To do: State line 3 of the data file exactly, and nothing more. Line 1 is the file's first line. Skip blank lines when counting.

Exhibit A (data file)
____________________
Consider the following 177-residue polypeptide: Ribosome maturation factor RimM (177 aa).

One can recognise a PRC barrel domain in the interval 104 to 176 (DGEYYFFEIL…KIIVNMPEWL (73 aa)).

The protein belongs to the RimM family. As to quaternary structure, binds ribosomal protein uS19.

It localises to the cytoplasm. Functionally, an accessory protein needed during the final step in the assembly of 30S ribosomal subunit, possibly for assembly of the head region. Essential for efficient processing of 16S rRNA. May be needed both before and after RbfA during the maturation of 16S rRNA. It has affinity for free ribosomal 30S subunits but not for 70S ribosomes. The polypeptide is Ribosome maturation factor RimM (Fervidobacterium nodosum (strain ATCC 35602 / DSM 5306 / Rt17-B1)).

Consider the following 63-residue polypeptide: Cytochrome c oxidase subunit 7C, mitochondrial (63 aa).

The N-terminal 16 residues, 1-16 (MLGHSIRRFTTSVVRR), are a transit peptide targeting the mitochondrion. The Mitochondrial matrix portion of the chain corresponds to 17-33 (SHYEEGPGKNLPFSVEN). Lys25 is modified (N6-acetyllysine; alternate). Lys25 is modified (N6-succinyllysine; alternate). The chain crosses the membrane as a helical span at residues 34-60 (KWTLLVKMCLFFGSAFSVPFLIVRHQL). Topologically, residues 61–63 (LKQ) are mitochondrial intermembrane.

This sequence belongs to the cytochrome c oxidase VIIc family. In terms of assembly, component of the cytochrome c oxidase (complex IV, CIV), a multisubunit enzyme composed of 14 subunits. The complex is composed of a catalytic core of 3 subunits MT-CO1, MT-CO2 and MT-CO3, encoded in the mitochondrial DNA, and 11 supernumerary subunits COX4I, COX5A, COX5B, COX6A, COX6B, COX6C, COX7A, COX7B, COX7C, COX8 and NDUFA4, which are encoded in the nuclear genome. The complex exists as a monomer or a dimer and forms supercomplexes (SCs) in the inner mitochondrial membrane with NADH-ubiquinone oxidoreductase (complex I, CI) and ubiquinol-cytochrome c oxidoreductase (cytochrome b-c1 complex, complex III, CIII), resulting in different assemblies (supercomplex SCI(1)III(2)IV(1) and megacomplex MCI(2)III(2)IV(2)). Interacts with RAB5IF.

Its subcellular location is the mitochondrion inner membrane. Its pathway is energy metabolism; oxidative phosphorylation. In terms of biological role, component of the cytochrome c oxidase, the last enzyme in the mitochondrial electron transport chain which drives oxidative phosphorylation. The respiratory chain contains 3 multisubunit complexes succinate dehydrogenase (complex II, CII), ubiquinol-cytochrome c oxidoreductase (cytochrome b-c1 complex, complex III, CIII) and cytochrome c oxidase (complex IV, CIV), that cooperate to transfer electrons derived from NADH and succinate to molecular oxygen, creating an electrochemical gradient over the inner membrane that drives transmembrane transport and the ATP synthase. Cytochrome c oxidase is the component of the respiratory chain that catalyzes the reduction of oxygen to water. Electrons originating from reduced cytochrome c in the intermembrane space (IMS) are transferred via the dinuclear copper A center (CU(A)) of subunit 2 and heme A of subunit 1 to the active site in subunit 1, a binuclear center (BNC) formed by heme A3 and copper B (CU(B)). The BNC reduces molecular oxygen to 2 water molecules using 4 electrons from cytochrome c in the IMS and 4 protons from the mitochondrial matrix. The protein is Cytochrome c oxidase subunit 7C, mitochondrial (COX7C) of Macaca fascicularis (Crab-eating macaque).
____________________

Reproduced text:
The protein belongs to the RimM family. As to quaternary structure, binds ribosomal protein uS19.